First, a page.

The crimes of sorcery and witchcraft in modern Europe: several remarks about the origins of their legal punishment and other particularities
María Jesús Torquemada
Universidad Complutense de Madrid
Since a man cannot live without miracles, he will provide himself with miracles of his own making.
Fyodor Dostoyevski. The Brothers Karamazov.
Summary: 1. Foreword. 2. The starting point. 3. The Modern period. 4. Conclusions
This subject, as everybody knows, has been approached from many different points of view. Even the terminology about it seems to be confusing. Also the methodology used in order to look into the matter varies depending on the different fields, periods, areas, etcetera.
Pope Pius XII’s (1876-1958) actions during the Holocaust remain controversial. For much of the war, he maintained a public front of indifference and remained silent while German atrocities were committed. He refused pleas for help on the grounds of neutrality, while making statements condemning injustices in general. Privately, he sheltered a small number of Jews and spoke to a few select officials, encouraging them to help the Jews.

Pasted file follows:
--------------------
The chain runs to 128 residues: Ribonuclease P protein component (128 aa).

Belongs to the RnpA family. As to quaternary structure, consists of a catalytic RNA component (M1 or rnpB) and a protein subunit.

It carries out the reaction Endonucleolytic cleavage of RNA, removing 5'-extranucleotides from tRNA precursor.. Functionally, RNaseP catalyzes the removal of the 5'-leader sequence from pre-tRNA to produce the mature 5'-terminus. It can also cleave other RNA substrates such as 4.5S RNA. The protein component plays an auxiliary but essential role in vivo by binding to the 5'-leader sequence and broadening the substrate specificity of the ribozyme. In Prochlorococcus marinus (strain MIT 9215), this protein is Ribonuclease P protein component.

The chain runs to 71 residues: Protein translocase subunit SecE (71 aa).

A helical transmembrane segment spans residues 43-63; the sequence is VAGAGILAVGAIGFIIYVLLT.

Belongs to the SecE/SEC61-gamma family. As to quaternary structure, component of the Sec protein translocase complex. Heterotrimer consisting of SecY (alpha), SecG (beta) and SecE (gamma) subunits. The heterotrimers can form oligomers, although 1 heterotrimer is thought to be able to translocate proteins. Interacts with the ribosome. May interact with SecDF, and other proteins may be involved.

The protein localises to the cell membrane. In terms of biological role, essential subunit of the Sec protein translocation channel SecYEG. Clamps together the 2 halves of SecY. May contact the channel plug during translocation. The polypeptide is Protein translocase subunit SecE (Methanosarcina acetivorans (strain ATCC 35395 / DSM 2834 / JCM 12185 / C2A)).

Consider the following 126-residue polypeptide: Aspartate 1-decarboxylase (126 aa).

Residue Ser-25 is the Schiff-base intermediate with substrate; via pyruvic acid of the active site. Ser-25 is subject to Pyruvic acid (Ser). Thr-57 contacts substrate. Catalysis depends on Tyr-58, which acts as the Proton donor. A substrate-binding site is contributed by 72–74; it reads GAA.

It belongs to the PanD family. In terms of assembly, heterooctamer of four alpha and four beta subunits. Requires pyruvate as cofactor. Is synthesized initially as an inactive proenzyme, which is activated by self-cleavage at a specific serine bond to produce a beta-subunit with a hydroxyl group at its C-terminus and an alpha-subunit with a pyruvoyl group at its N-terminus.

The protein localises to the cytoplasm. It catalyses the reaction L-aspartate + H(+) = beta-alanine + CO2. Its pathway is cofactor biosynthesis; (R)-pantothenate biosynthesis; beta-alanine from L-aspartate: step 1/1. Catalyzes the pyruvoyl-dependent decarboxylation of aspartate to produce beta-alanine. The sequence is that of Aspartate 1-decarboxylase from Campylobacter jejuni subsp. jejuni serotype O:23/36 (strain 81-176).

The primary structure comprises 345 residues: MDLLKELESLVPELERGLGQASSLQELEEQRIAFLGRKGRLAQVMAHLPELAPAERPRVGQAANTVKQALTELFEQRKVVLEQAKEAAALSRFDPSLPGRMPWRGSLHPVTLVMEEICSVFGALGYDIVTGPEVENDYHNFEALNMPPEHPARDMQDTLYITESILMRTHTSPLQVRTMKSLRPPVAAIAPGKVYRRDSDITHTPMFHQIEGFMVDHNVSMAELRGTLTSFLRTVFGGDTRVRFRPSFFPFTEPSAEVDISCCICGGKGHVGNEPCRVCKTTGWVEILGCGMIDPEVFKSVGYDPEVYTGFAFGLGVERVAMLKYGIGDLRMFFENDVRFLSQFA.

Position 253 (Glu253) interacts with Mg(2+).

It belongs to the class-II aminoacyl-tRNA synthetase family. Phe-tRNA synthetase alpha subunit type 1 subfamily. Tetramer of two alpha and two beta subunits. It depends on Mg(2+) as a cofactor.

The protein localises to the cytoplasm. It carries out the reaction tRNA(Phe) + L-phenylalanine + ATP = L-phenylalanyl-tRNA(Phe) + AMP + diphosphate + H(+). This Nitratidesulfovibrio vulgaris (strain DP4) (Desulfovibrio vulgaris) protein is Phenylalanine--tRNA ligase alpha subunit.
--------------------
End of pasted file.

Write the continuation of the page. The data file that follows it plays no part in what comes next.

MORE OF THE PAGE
Protection against Satan and his witch-y minions was a hot commodity in early modern Europe.
By Gwynn Guilford
ReporterPublished January 24, 2018Last updated on July 24, 2018
In 1572, the killings began. That year, authorities in the tiny settlement of St Maximin, in present-day Germany, charged a woman named Eva with using witchcraft to murder a child. Eva confessed under torture; she, along with two women she implicated, were burned at the stake.
The pace of prosecution picked up from there. By the mid-1590s, the territory had burned 500 people as witches—an astonishing feat, for a place that only had 2,200 residents to begin with.
Why is it that early modern Europe had such a fervor for witch hunting? Between 1400 to 1782, when Switzerland tried and executed Europe’s last supposed witch, between 40,000 and 60,000 people were put to death for witchcraft, according to historical consensus. The epicenter of the witch hunts was Europe’s German-speaking heartland, an area that makes up Germany, Switzerland, and northeastern France.
The apparent suicide last month of an Italian financier known as ”God’s banker,” who was found hanged beneath London’s Blackfriars Bridge, has added to the mystery of a major Italian financial scandal in which the Vatican appears heavily involved.
The cost to the Roman Catholic Church could amount to several hundred million dollars. The scandal centers on some $1.4 billion in unsecured loans made in Latin America by Banco Ambrosiano, Italy’s largest privately owned banking group, and endorsed by the Vatican bank. It is sending shock waves through the world of international finance and raising questions about current efforts to regulate the foreign operations of multinational banks. Unusual Outside Inquiry